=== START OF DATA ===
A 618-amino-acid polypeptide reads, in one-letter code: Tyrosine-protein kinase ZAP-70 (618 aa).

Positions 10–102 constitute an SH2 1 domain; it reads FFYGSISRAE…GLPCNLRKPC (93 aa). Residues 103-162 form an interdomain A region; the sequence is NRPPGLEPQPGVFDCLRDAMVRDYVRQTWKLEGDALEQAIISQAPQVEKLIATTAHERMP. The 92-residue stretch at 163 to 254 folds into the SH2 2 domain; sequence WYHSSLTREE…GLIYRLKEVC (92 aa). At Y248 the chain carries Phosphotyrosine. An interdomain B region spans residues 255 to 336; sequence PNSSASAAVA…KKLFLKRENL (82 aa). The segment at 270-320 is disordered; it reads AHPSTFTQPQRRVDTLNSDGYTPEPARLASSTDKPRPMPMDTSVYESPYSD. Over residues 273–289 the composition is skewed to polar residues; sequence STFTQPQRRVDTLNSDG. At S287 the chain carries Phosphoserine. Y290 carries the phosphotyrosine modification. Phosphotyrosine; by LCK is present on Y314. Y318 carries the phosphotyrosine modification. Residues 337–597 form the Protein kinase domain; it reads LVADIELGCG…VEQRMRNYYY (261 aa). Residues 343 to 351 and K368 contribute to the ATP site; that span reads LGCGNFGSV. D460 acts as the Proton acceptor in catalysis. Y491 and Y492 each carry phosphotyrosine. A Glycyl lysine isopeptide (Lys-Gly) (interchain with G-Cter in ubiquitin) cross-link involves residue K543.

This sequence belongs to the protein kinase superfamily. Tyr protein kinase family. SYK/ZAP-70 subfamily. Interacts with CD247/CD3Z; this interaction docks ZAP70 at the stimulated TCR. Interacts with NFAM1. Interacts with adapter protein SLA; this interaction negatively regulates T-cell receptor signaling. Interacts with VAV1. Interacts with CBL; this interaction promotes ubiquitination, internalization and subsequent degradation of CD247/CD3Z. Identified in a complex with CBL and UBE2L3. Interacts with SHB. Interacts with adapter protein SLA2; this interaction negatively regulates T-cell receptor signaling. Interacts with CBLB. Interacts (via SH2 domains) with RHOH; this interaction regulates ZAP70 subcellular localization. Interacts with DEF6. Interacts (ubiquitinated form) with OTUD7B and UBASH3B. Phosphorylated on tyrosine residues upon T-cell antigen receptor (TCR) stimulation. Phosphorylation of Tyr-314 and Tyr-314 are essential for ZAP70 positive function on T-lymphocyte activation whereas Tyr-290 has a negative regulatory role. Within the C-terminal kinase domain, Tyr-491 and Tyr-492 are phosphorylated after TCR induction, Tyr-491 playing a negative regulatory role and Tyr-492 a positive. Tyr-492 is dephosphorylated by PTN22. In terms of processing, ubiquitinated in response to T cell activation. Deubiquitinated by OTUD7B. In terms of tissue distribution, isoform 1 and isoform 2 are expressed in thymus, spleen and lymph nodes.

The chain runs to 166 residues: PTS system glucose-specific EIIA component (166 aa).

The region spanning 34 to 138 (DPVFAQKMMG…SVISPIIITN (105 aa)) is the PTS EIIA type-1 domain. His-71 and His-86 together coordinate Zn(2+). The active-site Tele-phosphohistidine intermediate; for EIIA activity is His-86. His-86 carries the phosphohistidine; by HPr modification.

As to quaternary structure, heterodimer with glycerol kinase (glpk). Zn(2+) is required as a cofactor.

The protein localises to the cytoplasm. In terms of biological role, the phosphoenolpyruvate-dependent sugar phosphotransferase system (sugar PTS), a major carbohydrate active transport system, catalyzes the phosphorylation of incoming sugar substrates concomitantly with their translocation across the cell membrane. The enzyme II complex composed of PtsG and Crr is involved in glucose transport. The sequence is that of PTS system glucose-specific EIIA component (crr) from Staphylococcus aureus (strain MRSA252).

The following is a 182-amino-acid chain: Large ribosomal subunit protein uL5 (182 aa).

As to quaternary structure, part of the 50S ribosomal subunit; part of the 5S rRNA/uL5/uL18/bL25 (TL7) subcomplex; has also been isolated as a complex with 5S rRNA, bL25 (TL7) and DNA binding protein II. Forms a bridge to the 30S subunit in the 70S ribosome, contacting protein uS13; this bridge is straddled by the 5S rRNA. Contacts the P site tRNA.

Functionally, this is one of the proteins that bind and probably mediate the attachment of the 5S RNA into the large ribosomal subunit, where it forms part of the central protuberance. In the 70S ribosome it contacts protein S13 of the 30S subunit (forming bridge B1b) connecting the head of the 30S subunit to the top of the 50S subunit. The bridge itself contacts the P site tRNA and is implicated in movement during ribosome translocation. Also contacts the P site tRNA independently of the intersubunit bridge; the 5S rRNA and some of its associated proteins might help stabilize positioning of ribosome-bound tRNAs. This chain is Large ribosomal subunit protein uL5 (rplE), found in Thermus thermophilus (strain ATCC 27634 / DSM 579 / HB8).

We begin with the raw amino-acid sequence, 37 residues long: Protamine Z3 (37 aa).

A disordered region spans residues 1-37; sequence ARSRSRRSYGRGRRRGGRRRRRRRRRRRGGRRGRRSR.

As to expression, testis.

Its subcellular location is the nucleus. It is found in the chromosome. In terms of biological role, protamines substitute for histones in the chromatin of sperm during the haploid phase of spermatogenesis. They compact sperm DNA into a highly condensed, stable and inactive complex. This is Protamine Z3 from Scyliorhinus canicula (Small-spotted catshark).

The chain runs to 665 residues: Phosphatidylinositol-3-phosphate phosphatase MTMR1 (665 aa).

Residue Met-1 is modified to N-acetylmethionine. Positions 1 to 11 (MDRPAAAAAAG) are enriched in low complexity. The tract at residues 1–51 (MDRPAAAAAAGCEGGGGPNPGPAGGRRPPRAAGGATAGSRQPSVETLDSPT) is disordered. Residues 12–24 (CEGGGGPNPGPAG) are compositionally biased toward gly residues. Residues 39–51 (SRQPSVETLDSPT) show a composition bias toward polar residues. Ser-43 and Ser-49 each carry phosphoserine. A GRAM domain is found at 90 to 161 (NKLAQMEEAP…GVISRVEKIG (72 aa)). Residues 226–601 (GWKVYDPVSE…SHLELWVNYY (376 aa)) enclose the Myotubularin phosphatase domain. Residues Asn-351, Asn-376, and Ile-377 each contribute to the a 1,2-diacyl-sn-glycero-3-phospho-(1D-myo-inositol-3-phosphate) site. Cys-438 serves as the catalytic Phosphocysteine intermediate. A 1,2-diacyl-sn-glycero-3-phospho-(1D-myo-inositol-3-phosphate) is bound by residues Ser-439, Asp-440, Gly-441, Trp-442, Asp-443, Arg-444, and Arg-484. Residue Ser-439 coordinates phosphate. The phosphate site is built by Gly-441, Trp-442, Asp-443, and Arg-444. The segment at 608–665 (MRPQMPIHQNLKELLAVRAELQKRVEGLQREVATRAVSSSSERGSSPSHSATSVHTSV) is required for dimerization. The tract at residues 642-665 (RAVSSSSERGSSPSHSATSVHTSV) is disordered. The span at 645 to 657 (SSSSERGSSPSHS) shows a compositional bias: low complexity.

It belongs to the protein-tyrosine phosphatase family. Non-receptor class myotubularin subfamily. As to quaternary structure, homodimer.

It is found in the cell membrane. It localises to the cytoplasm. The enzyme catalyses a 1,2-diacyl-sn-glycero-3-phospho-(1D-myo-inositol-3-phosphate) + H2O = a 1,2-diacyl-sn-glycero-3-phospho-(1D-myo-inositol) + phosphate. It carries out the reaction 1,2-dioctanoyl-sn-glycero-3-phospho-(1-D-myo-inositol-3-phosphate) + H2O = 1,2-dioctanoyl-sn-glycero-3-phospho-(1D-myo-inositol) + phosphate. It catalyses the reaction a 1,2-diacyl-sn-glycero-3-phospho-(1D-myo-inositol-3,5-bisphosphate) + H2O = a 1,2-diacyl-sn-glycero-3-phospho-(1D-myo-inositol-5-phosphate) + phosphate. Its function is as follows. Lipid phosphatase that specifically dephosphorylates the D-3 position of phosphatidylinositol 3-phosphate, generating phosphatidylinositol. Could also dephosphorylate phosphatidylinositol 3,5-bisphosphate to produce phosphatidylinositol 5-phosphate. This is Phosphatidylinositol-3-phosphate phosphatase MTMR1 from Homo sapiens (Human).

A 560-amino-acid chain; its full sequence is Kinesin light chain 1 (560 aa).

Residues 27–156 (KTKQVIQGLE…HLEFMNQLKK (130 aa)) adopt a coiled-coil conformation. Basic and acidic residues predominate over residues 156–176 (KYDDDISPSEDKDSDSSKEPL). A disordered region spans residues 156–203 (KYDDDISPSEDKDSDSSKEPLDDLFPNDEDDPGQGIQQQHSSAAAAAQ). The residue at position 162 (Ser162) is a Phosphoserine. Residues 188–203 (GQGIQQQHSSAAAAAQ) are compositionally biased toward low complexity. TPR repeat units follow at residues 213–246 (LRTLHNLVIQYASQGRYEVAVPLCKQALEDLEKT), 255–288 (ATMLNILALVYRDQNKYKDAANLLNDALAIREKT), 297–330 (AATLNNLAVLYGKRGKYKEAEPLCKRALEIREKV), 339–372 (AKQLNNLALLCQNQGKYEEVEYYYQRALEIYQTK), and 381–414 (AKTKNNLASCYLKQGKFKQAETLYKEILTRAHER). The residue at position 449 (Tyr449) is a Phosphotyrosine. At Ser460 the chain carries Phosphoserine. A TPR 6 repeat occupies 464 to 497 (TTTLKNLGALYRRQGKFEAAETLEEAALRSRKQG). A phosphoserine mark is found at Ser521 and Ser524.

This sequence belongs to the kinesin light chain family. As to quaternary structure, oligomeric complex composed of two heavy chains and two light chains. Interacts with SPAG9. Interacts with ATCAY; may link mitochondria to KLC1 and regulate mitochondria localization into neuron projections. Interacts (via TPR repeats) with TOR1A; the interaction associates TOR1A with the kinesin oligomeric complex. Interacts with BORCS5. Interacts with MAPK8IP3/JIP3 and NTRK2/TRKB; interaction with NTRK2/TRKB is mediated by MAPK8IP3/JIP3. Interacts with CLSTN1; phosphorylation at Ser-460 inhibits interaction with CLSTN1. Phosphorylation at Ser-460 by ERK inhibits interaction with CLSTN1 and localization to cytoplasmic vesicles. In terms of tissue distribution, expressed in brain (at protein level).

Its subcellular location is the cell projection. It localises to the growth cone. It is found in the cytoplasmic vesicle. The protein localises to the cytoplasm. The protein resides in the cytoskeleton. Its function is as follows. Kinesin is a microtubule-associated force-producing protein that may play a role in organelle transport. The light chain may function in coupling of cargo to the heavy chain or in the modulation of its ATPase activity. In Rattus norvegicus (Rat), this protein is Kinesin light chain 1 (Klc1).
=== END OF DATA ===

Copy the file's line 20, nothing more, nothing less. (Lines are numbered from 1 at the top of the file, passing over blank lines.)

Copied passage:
Residues 27–156 (KTKQVIQGLE…HLEFMNQLKK (130 aa)) adopt a coiled-coil conformation. Basic and acidic residues predominate over residues 156–176 (KYDDDISPSEDKDSDSSKEPL). A disordered region spans residues 156–203 (KYDDDISPSEDKDSDSSKEPLDDLFPNDEDDPGQGIQQQHSSAAAAAQ). The residue at position 162 (Ser162) is a Phosphoserine. Residues 188–203 (GQGIQQQHSSAAAAAQ) are compositionally biased toward low complexity. TPR repeat units follow at residues 213–246 (LRTLHNLVIQYASQGRYEVAVPLCKQALEDLEKT), 255–288 (ATMLNILALVYRDQNKYKDAANLLNDALAIREKT), 297–330 (AATLNNLAVLYGKRGKYKEAEPLCKRALEIREKV), 339–372 (AKQLNNLALLCQNQGKYEEVEYYYQRALEIYQTK), and 381–414 (AKTKNNLASCYLKQGKFKQAETLYKEILTRAHER). The residue at position 449 (Tyr449) is a Phosphotyrosine. At Ser460 the chain carries Phosphoserine. A TPR 6 repeat occupies 464 to 497 (TTTLKNLGALYRRQGKFEAAETLEEAALRSRKQG). A phosphoserine mark is found at Ser521 and Ser524.